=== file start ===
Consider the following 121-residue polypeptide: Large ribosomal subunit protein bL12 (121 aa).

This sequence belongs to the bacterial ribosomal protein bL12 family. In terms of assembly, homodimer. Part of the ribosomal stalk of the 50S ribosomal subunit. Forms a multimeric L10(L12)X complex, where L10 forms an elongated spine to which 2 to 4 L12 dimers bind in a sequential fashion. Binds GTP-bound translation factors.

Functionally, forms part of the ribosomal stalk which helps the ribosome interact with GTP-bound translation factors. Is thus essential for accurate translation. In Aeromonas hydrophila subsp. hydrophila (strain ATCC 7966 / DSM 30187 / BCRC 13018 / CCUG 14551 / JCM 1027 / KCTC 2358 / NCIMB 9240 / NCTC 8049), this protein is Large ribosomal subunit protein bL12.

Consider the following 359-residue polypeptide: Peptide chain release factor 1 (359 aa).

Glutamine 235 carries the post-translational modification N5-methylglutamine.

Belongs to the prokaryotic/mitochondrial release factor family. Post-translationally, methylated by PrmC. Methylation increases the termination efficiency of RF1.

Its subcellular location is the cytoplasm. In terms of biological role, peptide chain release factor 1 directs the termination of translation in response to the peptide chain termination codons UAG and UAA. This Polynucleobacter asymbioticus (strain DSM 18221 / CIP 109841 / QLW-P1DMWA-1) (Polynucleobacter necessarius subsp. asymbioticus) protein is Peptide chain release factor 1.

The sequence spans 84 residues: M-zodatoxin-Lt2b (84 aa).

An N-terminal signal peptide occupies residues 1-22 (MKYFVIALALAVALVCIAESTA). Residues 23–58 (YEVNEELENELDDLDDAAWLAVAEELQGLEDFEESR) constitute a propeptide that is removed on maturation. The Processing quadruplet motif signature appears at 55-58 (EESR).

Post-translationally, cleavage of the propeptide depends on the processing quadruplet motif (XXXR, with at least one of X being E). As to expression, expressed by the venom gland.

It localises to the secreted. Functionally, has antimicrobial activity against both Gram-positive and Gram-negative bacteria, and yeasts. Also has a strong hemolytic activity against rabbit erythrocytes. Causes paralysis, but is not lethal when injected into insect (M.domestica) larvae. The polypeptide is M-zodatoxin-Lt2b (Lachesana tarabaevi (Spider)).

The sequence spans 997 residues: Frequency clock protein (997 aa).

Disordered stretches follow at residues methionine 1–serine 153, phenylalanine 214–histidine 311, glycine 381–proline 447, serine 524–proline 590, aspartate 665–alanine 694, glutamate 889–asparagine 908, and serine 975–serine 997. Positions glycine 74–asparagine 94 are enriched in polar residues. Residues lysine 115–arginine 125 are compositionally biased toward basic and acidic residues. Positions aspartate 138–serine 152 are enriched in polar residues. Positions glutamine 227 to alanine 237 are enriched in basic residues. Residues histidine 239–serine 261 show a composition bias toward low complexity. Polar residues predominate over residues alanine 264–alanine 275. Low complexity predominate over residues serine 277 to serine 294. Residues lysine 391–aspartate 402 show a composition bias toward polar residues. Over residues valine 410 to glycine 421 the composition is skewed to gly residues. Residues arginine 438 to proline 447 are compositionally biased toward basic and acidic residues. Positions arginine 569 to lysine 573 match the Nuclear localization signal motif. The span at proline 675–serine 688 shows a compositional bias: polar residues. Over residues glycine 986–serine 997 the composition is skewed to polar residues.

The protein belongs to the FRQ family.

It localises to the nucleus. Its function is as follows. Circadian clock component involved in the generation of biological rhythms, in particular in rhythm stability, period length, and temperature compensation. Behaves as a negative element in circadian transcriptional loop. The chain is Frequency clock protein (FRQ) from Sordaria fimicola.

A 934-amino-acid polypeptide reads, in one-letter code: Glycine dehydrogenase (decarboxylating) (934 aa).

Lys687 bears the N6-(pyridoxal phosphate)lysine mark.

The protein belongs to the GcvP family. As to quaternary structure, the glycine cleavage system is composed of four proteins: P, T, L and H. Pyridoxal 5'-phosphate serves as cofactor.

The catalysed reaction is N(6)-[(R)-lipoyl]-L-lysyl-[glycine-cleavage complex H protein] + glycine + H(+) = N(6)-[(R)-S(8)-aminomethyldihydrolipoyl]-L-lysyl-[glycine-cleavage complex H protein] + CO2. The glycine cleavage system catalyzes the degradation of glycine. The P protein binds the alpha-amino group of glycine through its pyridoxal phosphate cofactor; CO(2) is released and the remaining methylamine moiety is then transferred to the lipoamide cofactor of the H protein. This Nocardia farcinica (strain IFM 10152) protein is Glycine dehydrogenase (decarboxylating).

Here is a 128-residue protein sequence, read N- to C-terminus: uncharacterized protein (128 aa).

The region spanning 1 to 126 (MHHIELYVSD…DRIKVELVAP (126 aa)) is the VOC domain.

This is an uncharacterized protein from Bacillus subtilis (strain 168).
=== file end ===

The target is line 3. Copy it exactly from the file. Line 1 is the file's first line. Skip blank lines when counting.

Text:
Functionally, forms part of the ribosomal stalk which helps the ribosome interact with GTP-bound translation factors. Is thus essential for accurate translation. In Aeromonas hydrophila subsp. hydrophila (strain ATCC 7966 / DSM 30187 / BCRC 13018 / CCUG 14551 / JCM 1027 / KCTC 2358 / NCIMB 9240 / NCTC 8049), this protein is Large ribosomal subunit protein bL12.